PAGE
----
FARNBOROUGH, England/SINGAPORE (Reuters) - Airplane manufacturers are working to adapt jets to reduce the number of pilots needed for long-haul flights and to build new cockpits designed for a single aviator in order to ease a global pilot shortage and cut airline costs.
Airbus SE and Thales SA expect the number of cockpit crew on long-haul flights, typically three or four, could be reduced to two from 2023 thanks to new technology to reduce pilot workload.
“That’s not an absurd date. Reducing crew on long-range looks to be the most accessible step because there is another pilot onboard,” Jean-Brice Dumont, Airbus head of engineering, told Reuters at the Farnborough Airshow.
Boeing Co is examining the possibility of having reduced manning in the cockpit of a proposed mid-sized jet that it aims to have in service by 2025 if it proceeds with a launch decision next year, according to UBS analysts. Boeing did not immediately respond to a request for comment.
“You can see the drivers from both angles,” said Graham Braithwaite, Director of Transport Systems at Britain’s Cranfield University. “The technology to fly an aircraft on automatic is brilliant. The other driver in all this is that we’re really short of pilots. They’re a very expensive resource.”
The proponents of reduced numbers in the cockpit say the move, which could begin with cargo flights, is inevitable, just as pilot numbers were cut from three to two in the 1980s when the flight engineer position was axed due to improved design on new jets like the Boeing 757.
Airlines globally could save around $15 billion a year by going down to a single pilot, UBS said, and at a time of a pilot shortage this would help ensure there are enough aviators to serve a fast-growing industry.
Replacing the vast array of knobs and switches with more digital interfaces familiar to today’s teenagers could also help to shorten the amount of time it takes to train pilots, thus easing the shortage.
Ultimately, the goal would be for a fully autonomous commercial jet along the lines of a driverless car, although that technology, which requires clean-sheet jet designs from the major manufacturers, could take until 2040, according to an estimate from Thales.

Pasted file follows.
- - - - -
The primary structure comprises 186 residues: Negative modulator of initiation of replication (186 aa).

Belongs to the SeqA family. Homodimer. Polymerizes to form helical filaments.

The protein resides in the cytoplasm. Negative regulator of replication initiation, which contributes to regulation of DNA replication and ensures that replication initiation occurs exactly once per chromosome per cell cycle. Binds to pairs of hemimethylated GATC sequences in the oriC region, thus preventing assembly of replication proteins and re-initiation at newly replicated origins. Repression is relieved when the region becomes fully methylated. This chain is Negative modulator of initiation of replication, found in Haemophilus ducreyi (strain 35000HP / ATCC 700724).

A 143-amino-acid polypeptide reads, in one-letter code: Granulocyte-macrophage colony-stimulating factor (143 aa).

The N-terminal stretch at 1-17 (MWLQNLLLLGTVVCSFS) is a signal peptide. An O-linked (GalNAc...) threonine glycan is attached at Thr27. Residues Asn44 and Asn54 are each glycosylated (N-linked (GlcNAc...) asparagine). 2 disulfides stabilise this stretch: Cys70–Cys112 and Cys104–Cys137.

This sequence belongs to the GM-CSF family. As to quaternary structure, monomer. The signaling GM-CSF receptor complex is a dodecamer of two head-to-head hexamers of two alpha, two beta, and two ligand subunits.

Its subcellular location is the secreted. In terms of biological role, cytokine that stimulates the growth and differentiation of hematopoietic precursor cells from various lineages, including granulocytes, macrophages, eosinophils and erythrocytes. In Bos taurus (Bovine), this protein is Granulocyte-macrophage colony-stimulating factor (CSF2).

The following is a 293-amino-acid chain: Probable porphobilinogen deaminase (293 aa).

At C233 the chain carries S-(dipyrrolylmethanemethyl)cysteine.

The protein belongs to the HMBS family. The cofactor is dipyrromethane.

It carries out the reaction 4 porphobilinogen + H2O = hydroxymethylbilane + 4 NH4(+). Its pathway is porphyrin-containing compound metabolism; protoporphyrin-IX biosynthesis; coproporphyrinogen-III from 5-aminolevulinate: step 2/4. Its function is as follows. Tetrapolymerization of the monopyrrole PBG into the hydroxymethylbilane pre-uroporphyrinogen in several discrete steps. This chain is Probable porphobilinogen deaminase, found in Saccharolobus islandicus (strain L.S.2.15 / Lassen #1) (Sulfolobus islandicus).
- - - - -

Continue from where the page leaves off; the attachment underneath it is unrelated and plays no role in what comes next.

“I would compare autonomy to an open-heart surgery of our systems. All of our systems are specified to have permanently two persons in the cockpit,” Airbus’ Dumont said.
Critics, however, say there are good safety reasons for having more than two pilots in the cockpit on long-haul flights and at least two on shorter journeys, with the costs outweighed by the benefits.
For example, reducing cockpit numbers to one in the cruise phase of a long-haul flight could increase fatigue and vulnerability in the event of an unexpected in-flight incident while the other pilot is resting, said three pilots who spoke to Reuters, pointing to the Air France 447 crash in 2009.
Even with three pilots on board, the A330 was not recovered from a high altitude stall. In that case, the two more junior aviators were at the controls and the captain, once retrieved from resting, was unable to intervene in time to save the plane.
“I have experienced the simulation of what they went through and, even being aware that it is about to happen, it is very disconcerting,” said Murray Butt, the president of the Qantas pilots union. “I can’t imagine what it would be like for two low-time pilots in the middle of the night.”
Other concerning scenarios include the deliberate crash of a Germanwings jet by one of its pilots in 2015 and the risk of a single pilot suffering from an in-flight health problem.
Moving to a single pilot would also create training difficulties, said Stuart Beveridge, an Australian commercial pilot and aviation researcher, because the first officer role is considered an apprentice step before taking on the responsibilities of a captain.
The financial benefits of reducing crew numbers could also be marginal, said aviation consultant James Halstead, because airline cost savings would likely be passed through to passengers in the form of lower ticket prices.
“On long-haul, crewing is a tiny proportion of the cost, compared to the fuel and the capital cost of the equipment,” he added. “It outweighs paying the salary of one pilot.”
The flying public also has concerns; a UBS poll found only 13 percent of respondents would take a jet with a single pilot.
Regardless of the concerns, manufacturers are pushing ahead with projects like embedding artificial intelligence into cockpits and connectivity that allows for decision-making on the ground.
In an industry where safety is paramount, reducing cockpit crew numbers won’t occur without significant testing and certification from regulators, though.
In addition, getting airlines to spend money to retrofit their current fleet as well as cultural change to manage the new kind of pilot role will be crucial, said Christine Ourmieres-Widener, CEO of British regional carrier Flybe.
“Most of the time people who are selling solutions don’t realise how complex it can be to manage change and that’s a massive change,” she said. “The technology will definitely be ready at some point but it will be a long process.”
Whether future jets will be designed for a single pilot has yet to be decided, the manufacturers said, with Airbus highlighting that new propulsion technologies also need to be considered.
“I would add that the single pilot operation is not an absolute must,” Dumont said.
“But it may be made a necessity by the fact there is a disconnect between the number of aircraft and the number of pilots.”
Reporting by Victoria Bryan in Farnborough and Jamie Freed in Singapore; Editing by Mark Potter
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